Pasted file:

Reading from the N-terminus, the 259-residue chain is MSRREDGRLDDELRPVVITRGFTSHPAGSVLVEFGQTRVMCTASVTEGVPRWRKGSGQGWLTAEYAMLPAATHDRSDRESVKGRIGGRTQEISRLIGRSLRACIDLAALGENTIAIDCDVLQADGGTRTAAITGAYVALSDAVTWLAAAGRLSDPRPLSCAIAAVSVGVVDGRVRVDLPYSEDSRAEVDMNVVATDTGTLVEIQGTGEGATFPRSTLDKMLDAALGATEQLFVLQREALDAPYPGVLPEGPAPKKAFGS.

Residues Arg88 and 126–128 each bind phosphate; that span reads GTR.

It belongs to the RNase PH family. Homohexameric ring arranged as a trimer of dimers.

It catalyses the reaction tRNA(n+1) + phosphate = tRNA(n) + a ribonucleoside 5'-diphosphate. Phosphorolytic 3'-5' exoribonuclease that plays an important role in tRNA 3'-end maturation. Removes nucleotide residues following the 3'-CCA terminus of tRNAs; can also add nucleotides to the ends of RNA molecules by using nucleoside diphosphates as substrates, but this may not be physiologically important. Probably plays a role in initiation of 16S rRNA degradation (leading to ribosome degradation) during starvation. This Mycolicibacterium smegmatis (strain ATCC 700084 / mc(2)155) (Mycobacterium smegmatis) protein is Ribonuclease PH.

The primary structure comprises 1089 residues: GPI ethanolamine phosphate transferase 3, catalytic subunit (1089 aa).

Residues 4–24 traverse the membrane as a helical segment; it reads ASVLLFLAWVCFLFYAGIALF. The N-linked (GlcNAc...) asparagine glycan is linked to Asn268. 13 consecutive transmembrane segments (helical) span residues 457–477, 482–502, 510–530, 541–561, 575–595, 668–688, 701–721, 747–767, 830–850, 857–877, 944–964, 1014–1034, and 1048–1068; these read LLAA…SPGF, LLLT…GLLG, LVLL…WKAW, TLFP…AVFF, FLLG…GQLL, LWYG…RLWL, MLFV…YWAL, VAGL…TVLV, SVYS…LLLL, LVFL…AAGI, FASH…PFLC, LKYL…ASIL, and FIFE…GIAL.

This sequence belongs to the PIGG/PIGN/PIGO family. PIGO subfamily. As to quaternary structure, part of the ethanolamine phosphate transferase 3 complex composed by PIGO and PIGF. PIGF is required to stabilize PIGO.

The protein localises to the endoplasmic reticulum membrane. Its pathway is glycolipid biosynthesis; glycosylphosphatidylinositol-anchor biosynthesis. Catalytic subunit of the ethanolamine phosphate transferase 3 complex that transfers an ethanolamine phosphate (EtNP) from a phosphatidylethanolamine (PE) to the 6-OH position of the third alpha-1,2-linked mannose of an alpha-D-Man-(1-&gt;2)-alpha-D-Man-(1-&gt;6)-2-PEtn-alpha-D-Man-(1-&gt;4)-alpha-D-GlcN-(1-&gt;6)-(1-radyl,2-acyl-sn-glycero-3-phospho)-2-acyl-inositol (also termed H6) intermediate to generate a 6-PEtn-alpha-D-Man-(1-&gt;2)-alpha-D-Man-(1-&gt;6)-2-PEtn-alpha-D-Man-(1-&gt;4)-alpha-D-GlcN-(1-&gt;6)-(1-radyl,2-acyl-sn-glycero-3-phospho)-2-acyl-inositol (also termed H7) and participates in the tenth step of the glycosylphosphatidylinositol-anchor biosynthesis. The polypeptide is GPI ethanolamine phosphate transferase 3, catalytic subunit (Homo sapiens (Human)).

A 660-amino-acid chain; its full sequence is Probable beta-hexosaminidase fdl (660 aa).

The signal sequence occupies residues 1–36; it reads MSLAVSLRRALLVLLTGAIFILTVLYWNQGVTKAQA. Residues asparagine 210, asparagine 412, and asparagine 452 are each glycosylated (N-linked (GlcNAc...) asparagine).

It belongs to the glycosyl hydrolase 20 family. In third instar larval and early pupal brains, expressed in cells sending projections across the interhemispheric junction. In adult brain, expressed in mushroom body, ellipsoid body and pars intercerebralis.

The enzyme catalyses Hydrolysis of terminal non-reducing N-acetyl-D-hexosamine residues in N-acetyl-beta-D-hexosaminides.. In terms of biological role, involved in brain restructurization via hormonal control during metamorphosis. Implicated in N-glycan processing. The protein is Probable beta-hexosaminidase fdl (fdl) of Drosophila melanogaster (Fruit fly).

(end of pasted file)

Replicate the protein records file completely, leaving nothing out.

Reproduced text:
Reading from the N-terminus, the 259-residue chain is MSRREDGRLDDELRPVVITRGFTSHPAGSVLVEFGQTRVMCTASVTEGVPRWRKGSGQGWLTAEYAMLPAATHDRSDRESVKGRIGGRTQEISRLIGRSLRACIDLAALGENTIAIDCDVLQADGGTRTAAITGAYVALSDAVTWLAAAGRLSDPRPLSCAIAAVSVGVVDGRVRVDLPYSEDSRAEVDMNVVATDTGTLVEIQGTGEGATFPRSTLDKMLDAALGATEQLFVLQREALDAPYPGVLPEGPAPKKAFGS.

Residues Arg88 and 126–128 each bind phosphate; that span reads GTR.

It belongs to the RNase PH family. Homohexameric ring arranged as a trimer of dimers.

It catalyses the reaction tRNA(n+1) + phosphate = tRNA(n) + a ribonucleoside 5'-diphosphate. Phosphorolytic 3'-5' exoribonuclease that plays an important role in tRNA 3'-end maturation. Removes nucleotide residues following the 3'-CCA terminus of tRNAs; can also add nucleotides to the ends of RNA molecules by using nucleoside diphosphates as substrates, but this may not be physiologically important. Probably plays a role in initiation of 16S rRNA degradation (leading to ribosome degradation) during starvation. This Mycolicibacterium smegmatis (strain ATCC 700084 / mc(2)155) (Mycobacterium smegmatis) protein is Ribonuclease PH.

The primary structure comprises 1089 residues: GPI ethanolamine phosphate transferase 3, catalytic subunit (1089 aa).

Residues 4–24 traverse the membrane as a helical segment; it reads ASVLLFLAWVCFLFYAGIALF. The N-linked (GlcNAc...) asparagine glycan is linked to Asn268. 13 consecutive transmembrane segments (helical) span residues 457–477, 482–502, 510–530, 541–561, 575–595, 668–688, 701–721, 747–767, 830–850, 857–877, 944–964, 1014–1034, and 1048–1068; these read LLAA…SPGF, LLLT…GLLG, LVLL…WKAW, TLFP…AVFF, FLLG…GQLL, LWYG…RLWL, MLFV…YWAL, VAGL…TVLV, SVYS…LLLL, LVFL…AAGI, FASH…PFLC, LKYL…ASIL, and FIFE…GIAL.

This sequence belongs to the PIGG/PIGN/PIGO family. PIGO subfamily. As to quaternary structure, part of the ethanolamine phosphate transferase 3 complex composed by PIGO and PIGF. PIGF is required to stabilize PIGO.

The protein localises to the endoplasmic reticulum membrane. Its pathway is glycolipid biosynthesis; glycosylphosphatidylinositol-anchor biosynthesis. Catalytic subunit of the ethanolamine phosphate transferase 3 complex that transfers an ethanolamine phosphate (EtNP) from a phosphatidylethanolamine (PE) to the 6-OH position of the third alpha-1,2-linked mannose of an alpha-D-Man-(1-&gt;2)-alpha-D-Man-(1-&gt;6)-2-PEtn-alpha-D-Man-(1-&gt;4)-alpha-D-GlcN-(1-&gt;6)-(1-radyl,2-acyl-sn-glycero-3-phospho)-2-acyl-inositol (also termed H6) intermediate to generate a 6-PEtn-alpha-D-Man-(1-&gt;2)-alpha-D-Man-(1-&gt;6)-2-PEtn-alpha-D-Man-(1-&gt;4)-alpha-D-GlcN-(1-&gt;6)-(1-radyl,2-acyl-sn-glycero-3-phospho)-2-acyl-inositol (also termed H7) and participates in the tenth step of the glycosylphosphatidylinositol-anchor biosynthesis. The polypeptide is GPI ethanolamine phosphate transferase 3, catalytic subunit (Homo sapiens (Human)).

A 660-amino-acid chain; its full sequence is Probable beta-hexosaminidase fdl (660 aa).

The signal sequence occupies residues 1–36; it reads MSLAVSLRRALLVLLTGAIFILTVLYWNQGVTKAQA. Residues asparagine 210, asparagine 412, and asparagine 452 are each glycosylated (N-linked (GlcNAc...) asparagine).

It belongs to the glycosyl hydrolase 20 family. In third instar larval and early pupal brains, expressed in cells sending projections across the interhemispheric junction. In adult brain, expressed in mushroom body, ellipsoid body and pars intercerebralis.

The enzyme catalyses Hydrolysis of terminal non-reducing N-acetyl-D-hexosamine residues in N-acetyl-beta-D-hexosaminides.. In terms of biological role, involved in brain restructurization via hormonal control during metamorphosis. Implicated in N-glycan processing. The protein is Probable beta-hexosaminidase fdl (fdl) of Drosophila melanogaster (Fruit fly).